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Insulated impact-resistant windows

Pamela G | Posted in Energy Efficiency and Durability on

I have a house in Florida (climate zone 2a) with windows facing west. We replaced all windows and sliding doors with white aluminum frame impact rated, insulated, low e glass with grey tint. The specifics on the windows are: Insulated, large missile, Low-E = Windoor GR2, grey tint, 3/4″
NFRC ratings: U factor =0.61, CR = 16, SHGC = 0.23, VT = 0.29

We have a serious problem with heat gain in the afternoon now. On a recent day where the outside air temperature was 81 degrees, the outside temp of the glass was 123 degrees and the inside glass temperature was 112.4 degrees. It is like turning on an oven in the house which is not what I expected after paying a lot of money for these windows. I thought the insulated, impact and low SHGC rating would help keep heat out, not amplify it! I have tried calling window companies but cannot get an answer as to how much heat should reasonably come through.

Is this normal? Are there alternate products or window that don’t transfer heat this much?

I can provide the spec sheets if needed.

Thank you!

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Replies

  1. Greg Smith | | #1

    Hi Pamela,

    Does the IG make up consist of gray tinted glass the outside lite and LowE coating on the inside lite?

    It's not the outside temperature, its the solar gain on west-facing windows that you are dealing with.

    Your best bet might be to find a way to shade them in late afternoon, but not sure how possible that might be.

  2. GBA Editor
    Martin Holladay | | #2

    Pamela,
    Assuming that your window manufacturer and your window installation contractor didn't commit fraud, and the windows have the stated SHGC, there is no reason to blame the window manufacturer or the installer.

    If a window has a SHGC of 0.23, that means that 23% of the solar heat that hits your window enters your house. If you have lots of west-facing glass, including sliding glass doors, that's a lot of heat in the late afternoon.

    Green builders in hot climates try to avoid unshaded west-facing glass. (Because the sun is low in the sky in the late afternoon, west-facing windows are often difficult to shade, unless the windows are protected by a very wide porch.) In other words, you may be talking about a basic design error -- one that can't be easily solved by windows that have a SHGC of 0.23.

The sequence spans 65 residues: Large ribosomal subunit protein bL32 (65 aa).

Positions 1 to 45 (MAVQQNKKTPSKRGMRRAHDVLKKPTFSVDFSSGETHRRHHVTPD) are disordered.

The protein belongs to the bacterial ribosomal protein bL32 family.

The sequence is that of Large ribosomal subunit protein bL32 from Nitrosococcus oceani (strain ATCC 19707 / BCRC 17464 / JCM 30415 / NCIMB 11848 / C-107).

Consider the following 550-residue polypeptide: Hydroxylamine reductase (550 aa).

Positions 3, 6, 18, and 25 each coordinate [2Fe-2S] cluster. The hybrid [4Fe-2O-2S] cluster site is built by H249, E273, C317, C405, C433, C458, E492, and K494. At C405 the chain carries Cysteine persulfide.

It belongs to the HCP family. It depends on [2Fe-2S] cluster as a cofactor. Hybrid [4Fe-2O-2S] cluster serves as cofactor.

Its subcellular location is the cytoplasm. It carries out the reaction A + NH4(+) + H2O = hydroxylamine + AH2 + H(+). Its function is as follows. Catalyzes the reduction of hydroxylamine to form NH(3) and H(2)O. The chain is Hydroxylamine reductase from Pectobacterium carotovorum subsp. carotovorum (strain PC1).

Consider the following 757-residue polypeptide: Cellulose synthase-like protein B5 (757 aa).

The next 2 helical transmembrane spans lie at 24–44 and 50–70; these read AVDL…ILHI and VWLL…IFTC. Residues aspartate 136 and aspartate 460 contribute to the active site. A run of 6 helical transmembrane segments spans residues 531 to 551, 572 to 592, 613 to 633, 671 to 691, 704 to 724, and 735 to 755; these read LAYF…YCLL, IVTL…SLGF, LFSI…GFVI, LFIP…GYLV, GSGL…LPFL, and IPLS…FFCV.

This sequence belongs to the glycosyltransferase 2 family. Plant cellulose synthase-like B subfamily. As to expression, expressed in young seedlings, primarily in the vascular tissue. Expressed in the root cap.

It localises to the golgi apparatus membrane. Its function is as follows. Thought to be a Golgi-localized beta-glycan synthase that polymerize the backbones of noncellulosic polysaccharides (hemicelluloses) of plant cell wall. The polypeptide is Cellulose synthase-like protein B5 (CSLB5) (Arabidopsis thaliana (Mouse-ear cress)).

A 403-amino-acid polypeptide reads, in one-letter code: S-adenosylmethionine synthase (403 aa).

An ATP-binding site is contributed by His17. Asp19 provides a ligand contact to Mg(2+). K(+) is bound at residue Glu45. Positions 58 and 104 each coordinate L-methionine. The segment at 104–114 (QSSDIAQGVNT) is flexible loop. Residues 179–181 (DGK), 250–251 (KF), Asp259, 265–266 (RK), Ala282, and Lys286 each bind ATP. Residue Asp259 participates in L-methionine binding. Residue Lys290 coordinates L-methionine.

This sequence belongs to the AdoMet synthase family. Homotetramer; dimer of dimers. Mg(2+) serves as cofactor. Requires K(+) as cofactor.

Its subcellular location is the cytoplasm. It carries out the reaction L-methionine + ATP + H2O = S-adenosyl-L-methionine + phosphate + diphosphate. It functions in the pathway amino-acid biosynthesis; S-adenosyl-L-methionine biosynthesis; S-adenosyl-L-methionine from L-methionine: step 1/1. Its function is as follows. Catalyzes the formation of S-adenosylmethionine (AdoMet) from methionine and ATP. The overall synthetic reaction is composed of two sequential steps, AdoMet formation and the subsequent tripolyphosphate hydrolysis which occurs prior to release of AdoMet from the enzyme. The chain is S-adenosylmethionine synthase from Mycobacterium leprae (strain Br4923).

Exterior shutters are one option. If you like the view, you may need to solve this problem by talking you your HVAC contractor and improving your air conditioning system.

  3. D Dorsett | | #3

    Not that it's going to fix this exact problem, but a U-factor of U0.61 is WAY above the IRC 2015 max of U0.40 for US zone 2.

    The high surface temperature of glass is almost certainly due to the absorption of the tinted glass. The tinted pane is effectively a solar collector. I'm haven't recently reviewed how SGHC is tested, but I suspect it's a measure of how much of the radiated solar spectrum actually gets through the window, and does not factor in the direct heating effects of the glass due to the energy absorbed by the tinting. A heavy tint can limit how much light energy passes through to be absorbed by objects in the room, but it also makes the glass hotter. Low-E coatings work by reflecting rather than absorbing light energy (but also impedes it's ability to radiate heat away.) Tinting helps cut glare by absorbing some of the visible light spectrum, but it causes the glass to heat up. The 112F window surface with less than R2 of insulated glass is very likely to be the problem.

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